2. Creating the Seams

The next stage is to create the widened seams along the edges of the pentagonal and hexagonal facets.

Go into Points Edit Mode , select Edge Edit    and go into Select mode . We only want to select front edges (edges we can see) so de-select the Back button . Rotate the model as necessary using the Arc Rotate button .

You now need to select all the edges that lie between the pentagonal and hexagonal facets, which can be very time consuming.  There is a way to cut the time needed to do this which I'll explain in the next paragraph. You also need to be in one of the wire-frame edit modes. The best choice of the two is the non transparent one (Center button).

The quickest way to select the required edges is to select the 3 edges that comprise the corners of each and every one of the pentagonal and hexagonal facets across the whole polyhedron.

Then from the Edit Menu - Edit - Select - Quad Loop Select. Voila! all the required edges are now selected.

Next select the Bevel tool and right click and drag anywhere in the drawing window to create a new set of faces (make sure that the faces you create are highlighted in yellow and not blue). Stop dragging the mouse when you are satisfied that spaces you have created between the facets are the size you require. You will notice that the faces that you have just created are curved.

This can be corrected by selecting the Scale tool and right-dragging the mouse with the new faces still selected. Release the mouse button when the edges look straight to the eye.

This completes the section on creating the seams.

 

3. Extruding the Faces

Now you need to select all the pentagonal and hexagonal facets and extrude them to give them a raised appearance from the edges just created.

Firstly ensure that you are in Points Edit Mode , select Face Edit    and go into Select mode . We only want to select front faces (faces we can see) so de-select the Back button . Rotate the model as necessary using the Arc Rotate button .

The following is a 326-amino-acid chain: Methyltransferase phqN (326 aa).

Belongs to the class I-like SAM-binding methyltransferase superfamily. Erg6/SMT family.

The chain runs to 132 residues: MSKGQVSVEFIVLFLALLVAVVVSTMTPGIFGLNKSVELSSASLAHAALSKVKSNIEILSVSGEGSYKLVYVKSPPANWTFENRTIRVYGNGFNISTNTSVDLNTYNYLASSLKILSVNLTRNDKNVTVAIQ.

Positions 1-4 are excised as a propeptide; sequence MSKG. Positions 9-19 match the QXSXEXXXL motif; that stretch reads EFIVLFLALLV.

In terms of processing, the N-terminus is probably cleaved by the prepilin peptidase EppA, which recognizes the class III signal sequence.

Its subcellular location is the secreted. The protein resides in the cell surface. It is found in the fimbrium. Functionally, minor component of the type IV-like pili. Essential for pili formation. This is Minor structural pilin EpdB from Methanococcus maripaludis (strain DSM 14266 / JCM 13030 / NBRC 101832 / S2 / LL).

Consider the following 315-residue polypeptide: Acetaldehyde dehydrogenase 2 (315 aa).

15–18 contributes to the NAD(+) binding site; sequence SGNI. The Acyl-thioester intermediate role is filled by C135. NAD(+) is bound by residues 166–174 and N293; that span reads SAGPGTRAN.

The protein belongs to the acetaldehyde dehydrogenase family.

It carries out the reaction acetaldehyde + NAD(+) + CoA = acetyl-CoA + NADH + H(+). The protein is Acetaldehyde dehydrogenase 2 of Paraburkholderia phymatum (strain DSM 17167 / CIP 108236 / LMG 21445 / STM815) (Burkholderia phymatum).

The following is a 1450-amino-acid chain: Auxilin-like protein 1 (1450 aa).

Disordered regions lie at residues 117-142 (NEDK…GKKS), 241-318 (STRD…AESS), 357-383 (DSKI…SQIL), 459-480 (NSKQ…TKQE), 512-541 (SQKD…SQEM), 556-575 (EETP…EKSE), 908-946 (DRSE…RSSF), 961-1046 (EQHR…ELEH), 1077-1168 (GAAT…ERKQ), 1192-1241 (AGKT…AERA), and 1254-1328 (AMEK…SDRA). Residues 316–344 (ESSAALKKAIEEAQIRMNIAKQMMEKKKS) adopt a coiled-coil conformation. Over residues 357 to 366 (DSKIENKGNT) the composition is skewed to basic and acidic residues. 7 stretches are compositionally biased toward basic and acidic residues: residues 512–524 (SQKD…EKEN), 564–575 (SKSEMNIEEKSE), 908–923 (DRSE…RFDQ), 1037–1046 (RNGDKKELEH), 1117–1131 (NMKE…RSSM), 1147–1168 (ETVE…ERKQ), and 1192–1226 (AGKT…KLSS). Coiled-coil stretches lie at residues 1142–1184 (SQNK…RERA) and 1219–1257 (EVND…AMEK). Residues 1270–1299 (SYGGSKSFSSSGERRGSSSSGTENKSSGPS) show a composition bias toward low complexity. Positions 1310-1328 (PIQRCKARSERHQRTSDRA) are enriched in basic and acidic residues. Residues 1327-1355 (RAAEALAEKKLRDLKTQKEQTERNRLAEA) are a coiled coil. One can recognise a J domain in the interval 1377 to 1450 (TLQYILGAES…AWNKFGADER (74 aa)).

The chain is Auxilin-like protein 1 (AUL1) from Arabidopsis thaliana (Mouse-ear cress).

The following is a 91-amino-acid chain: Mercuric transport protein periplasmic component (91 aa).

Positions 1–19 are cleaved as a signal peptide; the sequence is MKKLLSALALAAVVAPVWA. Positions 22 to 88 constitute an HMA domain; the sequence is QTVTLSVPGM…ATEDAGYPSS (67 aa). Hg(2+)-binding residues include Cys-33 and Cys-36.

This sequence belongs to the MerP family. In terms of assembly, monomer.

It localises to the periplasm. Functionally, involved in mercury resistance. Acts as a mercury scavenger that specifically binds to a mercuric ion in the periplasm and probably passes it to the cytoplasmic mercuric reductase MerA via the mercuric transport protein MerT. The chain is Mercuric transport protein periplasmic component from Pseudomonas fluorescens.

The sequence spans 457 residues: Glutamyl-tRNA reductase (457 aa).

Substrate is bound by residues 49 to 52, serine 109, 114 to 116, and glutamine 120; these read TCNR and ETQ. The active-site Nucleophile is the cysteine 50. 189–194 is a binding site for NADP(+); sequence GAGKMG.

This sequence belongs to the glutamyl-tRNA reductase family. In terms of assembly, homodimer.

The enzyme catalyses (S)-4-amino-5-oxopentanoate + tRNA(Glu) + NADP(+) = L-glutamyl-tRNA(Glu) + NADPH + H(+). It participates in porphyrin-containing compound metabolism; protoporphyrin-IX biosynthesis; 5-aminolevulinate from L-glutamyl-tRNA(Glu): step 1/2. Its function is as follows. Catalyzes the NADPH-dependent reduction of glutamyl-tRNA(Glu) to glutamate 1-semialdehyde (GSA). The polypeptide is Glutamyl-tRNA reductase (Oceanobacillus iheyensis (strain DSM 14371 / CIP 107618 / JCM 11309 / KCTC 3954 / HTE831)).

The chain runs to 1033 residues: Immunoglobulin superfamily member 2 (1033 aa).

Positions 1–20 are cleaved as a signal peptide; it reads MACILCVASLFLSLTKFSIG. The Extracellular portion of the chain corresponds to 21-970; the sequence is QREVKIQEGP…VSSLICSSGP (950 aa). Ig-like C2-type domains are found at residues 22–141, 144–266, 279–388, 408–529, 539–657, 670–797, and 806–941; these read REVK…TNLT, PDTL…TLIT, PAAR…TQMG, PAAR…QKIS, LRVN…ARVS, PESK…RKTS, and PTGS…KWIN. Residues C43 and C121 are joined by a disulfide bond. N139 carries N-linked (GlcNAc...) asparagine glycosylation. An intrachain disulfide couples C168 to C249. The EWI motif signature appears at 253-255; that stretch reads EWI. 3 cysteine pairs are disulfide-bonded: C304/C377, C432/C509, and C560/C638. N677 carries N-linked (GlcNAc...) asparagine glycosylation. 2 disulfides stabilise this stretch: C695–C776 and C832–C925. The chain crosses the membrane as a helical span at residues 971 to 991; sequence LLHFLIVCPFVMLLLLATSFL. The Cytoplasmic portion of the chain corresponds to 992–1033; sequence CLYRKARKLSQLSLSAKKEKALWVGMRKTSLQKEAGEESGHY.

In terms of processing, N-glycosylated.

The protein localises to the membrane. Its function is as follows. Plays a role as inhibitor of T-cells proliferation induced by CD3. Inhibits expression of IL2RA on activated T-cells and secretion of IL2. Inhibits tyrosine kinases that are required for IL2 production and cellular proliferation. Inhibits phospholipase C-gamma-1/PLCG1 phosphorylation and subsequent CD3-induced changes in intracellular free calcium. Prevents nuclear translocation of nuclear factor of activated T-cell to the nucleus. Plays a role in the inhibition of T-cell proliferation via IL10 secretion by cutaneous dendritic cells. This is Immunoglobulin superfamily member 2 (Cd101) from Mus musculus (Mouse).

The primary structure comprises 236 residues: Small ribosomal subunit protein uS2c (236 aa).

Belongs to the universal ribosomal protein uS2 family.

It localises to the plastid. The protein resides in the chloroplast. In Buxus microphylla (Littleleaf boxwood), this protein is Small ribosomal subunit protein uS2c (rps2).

Begin by selecting the centre faces of all the pentagonal and hexagonal facets as in the diagram below.

Then from the Edit Menu - Edit - Select - Grow Face Selection. All the required faces are now selected.

Next select the Extrude-Connected tool  and right click and drag anywhere in the drawing window to create a set of extruded faces. Stop dragging the mouse when you are satisfied that extruded faces you have created  are the size you require.

Well that's it as far as this tutorial goes for creating a model for Orbiter.  If wanting to only use part of the sphere (such as for the SHADO Moonbase in the introductory picture at the top of this page) it can be cut in two by using the knife tool , then Edit - Loop Cut from the top menu.

See the final result

 

4. Further Detailing

If a more detailed model is required, then with the faces still select after the final operation above, select the Bevel tool once again and right drag to create beveled edges to the extruded faces. Note here that the Bevel tool works on both edges and faces. See the Anim8or manual for more details on the Bevel tool.

By the way in Orbiter it's possible to alter the texture parameters to give a softer edge effect to the extruded faced, so this step can be omitted from a model destined for Orbiter. Next, once again, select the following choices from the Build Menu :

  1. Convert to Subdivided

  2. Convert to Mesh

This gives a very pleasing soccer ball looking mesh, although with a much higher poly-count than the previous version. See Below. If using this method to create a soccer ball the seams need to be a little narrower.